He often tells me he wishes he had five more lifetimes to live because theres so much more he wants to get accomplished and not enough time to do it. He really is full of life. He uses every opportunity. He just has a passion for living life to its fullest and helping others sort of find out what their passions are and encouraging them to do the same.

What does she think drives her husband put his body through such grueling tests?

Part of it is the idea of what can you really accomplish when you put your mind to it. For as long as Ive known him hes had an uncanny drive to push himself to the limit to see what is possible. That creeps into every aspect of his life.

Another part of it is that its a good tool to use to inspire others and draw attention to raise awareness to the water crisis. Finally, and probably most important to him, its his spiritual journey that he really embarks on while logging those miles and a time of self-reflection on his life and what else he still might like to accomplish.

As for the rest of the family, Anna Kate, 13, enjoys serving on his crew during the long runs and also plays on the school volleyball team. Lily Grace, 11, sort of following in her fathers shoes, will run her final mile Saturday in the 26 miles in 26 days event.

I look at this as a kind of running festival for people to come out and run for a cause, run for water. Were trying to raise awareness for the water crisis in the world and trying to practice health and fitness with young people, he said of Run Around the World.

About 400 young runners from five schools (Winfree Bryant, Coles Ferry, Byars Dowdy, FCS and Hendersonville Lakeside) will come out and finish the mile. Last year we raised $5,000, but its not about the money. Its for the kids. Each one will get a medal and a T-shirt.

Armstrong started Run4Water, a non-profit, faith-based organization, in 2010.

I was thinking about how to combine the two passions in my life, running and the water crisis, to give God glory. To kick off at raising awareness, my goal was to run from Alabama to Kentucky through Tennessee, 120.5 miles straight up Highway 231. I made it in 23 hours and 11 minutes. Then I spent three days in the hospital. I made my goal but it was pretty challenging, he recalled.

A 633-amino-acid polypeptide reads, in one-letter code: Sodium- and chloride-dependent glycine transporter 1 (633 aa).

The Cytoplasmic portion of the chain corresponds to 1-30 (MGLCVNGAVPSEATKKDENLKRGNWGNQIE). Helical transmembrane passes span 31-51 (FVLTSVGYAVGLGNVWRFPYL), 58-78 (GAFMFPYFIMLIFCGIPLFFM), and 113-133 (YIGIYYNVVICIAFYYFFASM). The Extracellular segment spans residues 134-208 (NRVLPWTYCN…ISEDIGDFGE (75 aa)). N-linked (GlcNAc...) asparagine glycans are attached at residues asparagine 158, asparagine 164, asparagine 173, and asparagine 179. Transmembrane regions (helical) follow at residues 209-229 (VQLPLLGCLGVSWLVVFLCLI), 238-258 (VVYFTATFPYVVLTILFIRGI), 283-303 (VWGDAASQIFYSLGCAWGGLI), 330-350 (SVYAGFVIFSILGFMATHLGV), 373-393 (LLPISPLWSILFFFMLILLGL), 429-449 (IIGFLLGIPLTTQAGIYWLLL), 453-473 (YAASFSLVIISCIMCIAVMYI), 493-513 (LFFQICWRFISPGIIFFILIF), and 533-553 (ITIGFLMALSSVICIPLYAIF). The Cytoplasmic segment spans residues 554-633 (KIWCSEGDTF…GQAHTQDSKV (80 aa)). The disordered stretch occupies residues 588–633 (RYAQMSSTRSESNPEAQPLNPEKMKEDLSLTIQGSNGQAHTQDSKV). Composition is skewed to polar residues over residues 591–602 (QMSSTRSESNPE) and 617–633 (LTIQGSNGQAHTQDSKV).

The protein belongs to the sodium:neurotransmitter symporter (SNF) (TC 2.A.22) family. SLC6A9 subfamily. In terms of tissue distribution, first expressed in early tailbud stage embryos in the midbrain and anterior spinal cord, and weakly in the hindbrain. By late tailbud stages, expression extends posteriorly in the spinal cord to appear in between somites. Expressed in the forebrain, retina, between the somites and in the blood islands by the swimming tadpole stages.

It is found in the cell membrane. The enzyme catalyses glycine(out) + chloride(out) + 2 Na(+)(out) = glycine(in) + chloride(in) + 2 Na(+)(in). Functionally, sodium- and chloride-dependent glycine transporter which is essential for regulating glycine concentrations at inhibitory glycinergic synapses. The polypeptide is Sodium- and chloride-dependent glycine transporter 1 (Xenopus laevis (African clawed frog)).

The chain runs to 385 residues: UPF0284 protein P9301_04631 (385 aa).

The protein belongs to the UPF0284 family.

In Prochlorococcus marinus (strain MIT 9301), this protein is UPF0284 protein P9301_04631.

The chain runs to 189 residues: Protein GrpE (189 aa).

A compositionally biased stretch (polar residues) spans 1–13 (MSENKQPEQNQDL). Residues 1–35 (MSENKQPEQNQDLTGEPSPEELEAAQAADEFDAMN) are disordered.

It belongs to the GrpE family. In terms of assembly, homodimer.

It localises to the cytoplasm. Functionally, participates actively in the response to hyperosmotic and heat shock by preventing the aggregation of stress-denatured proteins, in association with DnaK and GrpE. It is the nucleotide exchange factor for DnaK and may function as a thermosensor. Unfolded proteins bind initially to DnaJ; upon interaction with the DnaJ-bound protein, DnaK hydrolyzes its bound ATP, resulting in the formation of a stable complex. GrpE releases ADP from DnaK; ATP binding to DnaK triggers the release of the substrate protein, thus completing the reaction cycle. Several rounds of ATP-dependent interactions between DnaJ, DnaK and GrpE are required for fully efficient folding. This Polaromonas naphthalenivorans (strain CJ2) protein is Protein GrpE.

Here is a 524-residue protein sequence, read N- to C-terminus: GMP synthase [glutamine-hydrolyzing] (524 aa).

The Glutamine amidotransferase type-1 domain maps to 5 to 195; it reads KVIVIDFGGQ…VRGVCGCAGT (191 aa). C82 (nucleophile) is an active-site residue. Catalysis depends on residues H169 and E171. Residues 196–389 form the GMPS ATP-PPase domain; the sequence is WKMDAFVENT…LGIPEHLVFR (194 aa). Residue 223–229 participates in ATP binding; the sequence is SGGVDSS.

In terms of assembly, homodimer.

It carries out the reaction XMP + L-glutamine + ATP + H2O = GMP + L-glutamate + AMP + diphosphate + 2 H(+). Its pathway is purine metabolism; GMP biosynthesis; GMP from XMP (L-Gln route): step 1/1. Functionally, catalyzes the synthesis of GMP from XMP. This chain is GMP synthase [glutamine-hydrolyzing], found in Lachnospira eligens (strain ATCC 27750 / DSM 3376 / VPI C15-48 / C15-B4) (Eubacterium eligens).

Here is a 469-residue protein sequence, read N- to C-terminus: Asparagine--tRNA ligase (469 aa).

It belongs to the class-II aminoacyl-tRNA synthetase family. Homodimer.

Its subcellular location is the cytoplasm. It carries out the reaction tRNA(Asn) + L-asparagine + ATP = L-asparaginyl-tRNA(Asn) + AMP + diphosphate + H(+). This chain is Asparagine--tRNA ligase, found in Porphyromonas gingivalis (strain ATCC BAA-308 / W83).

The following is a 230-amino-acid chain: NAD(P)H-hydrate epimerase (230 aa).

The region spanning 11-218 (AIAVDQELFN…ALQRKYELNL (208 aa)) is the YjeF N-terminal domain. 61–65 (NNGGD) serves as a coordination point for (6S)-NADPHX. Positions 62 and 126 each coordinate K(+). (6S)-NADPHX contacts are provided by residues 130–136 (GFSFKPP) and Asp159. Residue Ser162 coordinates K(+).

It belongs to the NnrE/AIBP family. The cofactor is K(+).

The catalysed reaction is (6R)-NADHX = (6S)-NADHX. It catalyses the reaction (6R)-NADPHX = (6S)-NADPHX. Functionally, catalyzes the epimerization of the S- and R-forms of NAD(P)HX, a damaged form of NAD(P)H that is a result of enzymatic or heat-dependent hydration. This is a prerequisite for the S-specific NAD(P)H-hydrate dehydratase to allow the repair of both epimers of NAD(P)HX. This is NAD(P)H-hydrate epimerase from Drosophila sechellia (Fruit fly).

He has gone with students to Honduras, Haiti and Nicaragua to serve communities where lack of clean water is a big problem. Among other things, they helped in drilling wells.

Its more of a holistic ministry. We try to meet physical and spiritual needs. Water is sort of the tip of the spear. Usually what draws us to an area is if there is a water crisis.

One weekend a month, Armstrong and high school students from Watertown, Lebanon, Wilson Central and FCS make the four-hour drive to Sneedville in East Tennessee to help residents there get clean water.

A man from here goes to do the drilling work. The students do physical labor. We test well water and work with the county health department, he said.

Returning to running, Armstrong says, My passion is to get young people involved. Ive got quite a few kids interested in running a marathon. I try to incorporate with my students that you can get fulfillment on your own with individual pursuits.

One of his protges, Rachel Heronimus, 17, who runs cross country, has set solo goals for her senior year at FCS. Two-and-a-half weeks ago, she completed her first half-iron man during the Riverbluff Triathlon, in Ashland City.

She recalled that, after swimming 1.2 miles, biking 56 miles and running 13.1 mile, I balled my eyes out while crossing the finish line. Not because it hurt, but it was real emotional. Working together for three months, leading up to that moment, that was my prize.

Rachel and her brother Caleb, 19, were part of the crew that attended to Armstrong during his 314-mile run this summer. What she noticed most, she said, was his attitude. All through the event he never once got upset with us and during the painful times, he still had a sweet, kind spirit.

Hes not only a good example through his running but through his love for others and the encouragement he gives to others. He has inspired me in more ways than just physical conditioning and self-discipline, said Heronimus, who plans to run a marathon in early 2015.

Being able to witness these young peoples growth in self-confidence and discipline, thats the most fulfillment I get from the sport, said Armstrong, who has two more running goals himself.

Id like to do the Badwater 135 [Ultramarathon]. They call it the toughest foot race in the world. You run through Death Valley.

He plans to tackle his next 24-hour run in Arizona in December as he attempts to qualify for the U.S. National 24-Hour Running Team, which will take its top six male and female runners to the 2015 IAU World 24 Hour Championships in Torino, Italy, April 11-12. Currently, Armstrong ranks fifth in the nation.

Thats what Im shooting for, but there are a lot of the better runners waiting to qualify at the Arizona event. I feel its a bit out of my range, but its OK if it is not Gods will, said the man who may just run from here to eternity.

© 2014 The Murfreesboro Post